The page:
Worm Bed Potato Gardens

Worm Box Garden
Is it a worm bin or a garden…or both? We shall see!


My eco-gardening expansion continues unabated, despite the fact that we are essentially into the month of July already. I’m not sure what’s gotten into me this year, but suddenly I’ve become a gardening fanatic!
😆

As I wrote in a recent newsletter, Red Worms are playing an important role in all of my gardening efforts this season. Most people are familiar with my vermicomposting trenches, but I haven’t yet talked about some of the other methods I’m testing out.

After seeing my brother-in-law’s ginormous potato plants (imagine what potato plants would have looked like during the Jurassic period – haha) during a recent visit, I decided I needed some potato beds this year as well. Some of you may recall that I was somewhat disappointed with my ‘sandbox garden’ potato crop last year. Well, as it turns out, it was enough of a ‘bummer’ to initially make me not want to bother with them this season.

Once I saw the tiny box garden my brother-in-law was doing so well with, I concluded that perhaps all I needed was a new approach. I remembered that there were two big wooden boxes – previously used to grow worms – still sitting down in my dad’s basement, and decided they would be perfect for the job.

Of course, rather than building a run-of-the-mill garden bed as most people would do, I knew I had to try something with a vermi-twist!
🙂

I’ve written previously about compost bin potatoes and tomatoes, and have seen enough monster plants growing beside the bin to know that an active vermicomposting system can actual work quite well as a grow bed. As such, I’ve decided to actually try and grow potatoes (and bush beans, as you can see above) in my worm boxes this year. It should be interesting to see what happens.

While the worm-worked manure will no doubt be appreciated by the plants, the somewhat unstable nature of the grow bed may cause trouble. Apart from all the worm movement down below, the contents of the system will also continue to settle as particle size becomes reduced. I will need to continue layering new material on top, and I’m not sure how the plants will handle this. Presumably they will continue to grow towards the sun, but they will likely end up with really long stems (most of the length sitting below the surface). At least with manure you don’t see nearly the volume reduction as you would with food waste, so that should help. It will also help that most of the material added to the boxes was already pretty well processed.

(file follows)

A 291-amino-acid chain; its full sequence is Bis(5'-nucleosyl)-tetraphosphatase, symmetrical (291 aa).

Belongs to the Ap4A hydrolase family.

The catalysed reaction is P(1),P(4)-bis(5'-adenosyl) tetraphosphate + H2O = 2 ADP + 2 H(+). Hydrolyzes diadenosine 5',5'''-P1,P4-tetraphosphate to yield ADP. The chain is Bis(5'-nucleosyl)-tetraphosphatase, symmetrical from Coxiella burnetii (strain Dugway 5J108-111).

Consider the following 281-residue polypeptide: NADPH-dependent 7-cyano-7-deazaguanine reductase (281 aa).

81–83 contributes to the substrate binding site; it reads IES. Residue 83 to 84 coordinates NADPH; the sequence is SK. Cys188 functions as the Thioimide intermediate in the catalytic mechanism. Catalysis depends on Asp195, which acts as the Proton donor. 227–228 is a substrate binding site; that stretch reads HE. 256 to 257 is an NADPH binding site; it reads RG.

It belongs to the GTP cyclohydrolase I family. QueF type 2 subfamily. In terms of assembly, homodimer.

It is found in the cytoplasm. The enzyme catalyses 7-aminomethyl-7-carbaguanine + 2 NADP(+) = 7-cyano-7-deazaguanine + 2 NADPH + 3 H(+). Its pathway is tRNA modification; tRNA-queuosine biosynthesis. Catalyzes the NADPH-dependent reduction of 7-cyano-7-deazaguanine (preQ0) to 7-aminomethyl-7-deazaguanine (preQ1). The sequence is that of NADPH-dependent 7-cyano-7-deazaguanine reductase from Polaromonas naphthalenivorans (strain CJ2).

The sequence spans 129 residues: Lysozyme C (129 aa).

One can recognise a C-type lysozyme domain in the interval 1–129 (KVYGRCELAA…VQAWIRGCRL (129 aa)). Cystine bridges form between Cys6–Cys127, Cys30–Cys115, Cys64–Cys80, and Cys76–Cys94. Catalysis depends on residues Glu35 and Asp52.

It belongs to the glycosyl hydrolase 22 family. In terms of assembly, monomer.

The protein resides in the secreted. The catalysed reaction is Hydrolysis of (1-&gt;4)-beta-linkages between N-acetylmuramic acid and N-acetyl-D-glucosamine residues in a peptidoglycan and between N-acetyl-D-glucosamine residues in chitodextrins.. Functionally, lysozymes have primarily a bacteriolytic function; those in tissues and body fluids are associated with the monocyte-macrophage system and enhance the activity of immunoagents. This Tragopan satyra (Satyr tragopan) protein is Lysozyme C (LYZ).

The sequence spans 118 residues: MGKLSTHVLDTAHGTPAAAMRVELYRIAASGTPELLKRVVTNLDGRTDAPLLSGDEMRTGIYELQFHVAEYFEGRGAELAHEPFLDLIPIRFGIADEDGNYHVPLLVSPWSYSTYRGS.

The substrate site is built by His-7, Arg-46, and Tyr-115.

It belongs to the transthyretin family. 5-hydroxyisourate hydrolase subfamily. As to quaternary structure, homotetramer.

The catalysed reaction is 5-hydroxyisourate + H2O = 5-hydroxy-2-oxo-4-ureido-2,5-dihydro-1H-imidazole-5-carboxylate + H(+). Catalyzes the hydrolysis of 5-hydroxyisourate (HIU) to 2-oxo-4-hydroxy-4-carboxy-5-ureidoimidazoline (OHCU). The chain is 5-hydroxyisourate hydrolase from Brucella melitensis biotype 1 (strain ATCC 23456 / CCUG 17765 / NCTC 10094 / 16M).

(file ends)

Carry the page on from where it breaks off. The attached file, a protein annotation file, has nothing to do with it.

From a vermicomposting perspective, I’ve worried that the bins will get too hot for the worms since they are sitting in direct sunlight all day, and have a thick layer of straw on top. The straw of course is a double-edged sword. It’s great for keeping everything moist down below, and for shading the worms from the sun, but it will also reduce evaporative cooling, which can be important for a worm bin on hot summer days.

Anyway – we’ll see how it goes. No matter what happens, I have little doubt that it will be a fun learning experience, as always.
8)

[tags]potatoes, raised beds, garden, gardening, vegetable gardening, worm bed, worm bin, vermicomposting, vermicompost, composting, bush beans, grow bed[/tags]

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Comments

  1. What kind of potatoes did you plant? There are some kinds that produce potatoes from their stems. As they grow, you cover the stems with something so that the sun doesn’t shine on the stems. People use dirt or straw or leaves or various other things. As the worms process the manure and expose more stems, keep them covered with straw, and you might get more potatoes than you would have otherwise. The leggier the potatoes get, the more straw you should add — try to keep the stems covered so that no more than 4-inches of plant sticks out.

    • Bentley
    • July 2, 2009

    Hi Katxena,
    I planted multiple types of potatoes – Yukon Gold, Russet, Fingerlings and another small type (‘Pearl’ or something like that). Thanks for your tips!
    Maybe this will work out really well after all.
    8)

  2. Katxena is correct. Potato plants will love it if the stems are continually covered with material as they grow upward. Potatoes will form all along the stem and by summer’s end, you’ll have a bin chock full of potatoes. Good luck!

  3. Please explain how you set the bin up with bedding and food and planting in the correct order so I can try this as well. Thinking it would be great to have taters and peanuts all year round. and maybe do an indoor garden in small scale too. Sounds interesting.

    • Bentley
    • July 9, 2009

    MIKE – I simply use aged manure (with some other miscellaneous food materials) that had been well processed by the worms and contained lots of worms still. I have not even added anything that would be considered new “food” yet but will likely just add a layer of aged manure once the potato foliage emerges from the straw. So far so good – everything seems to be doing ok, including the worms.

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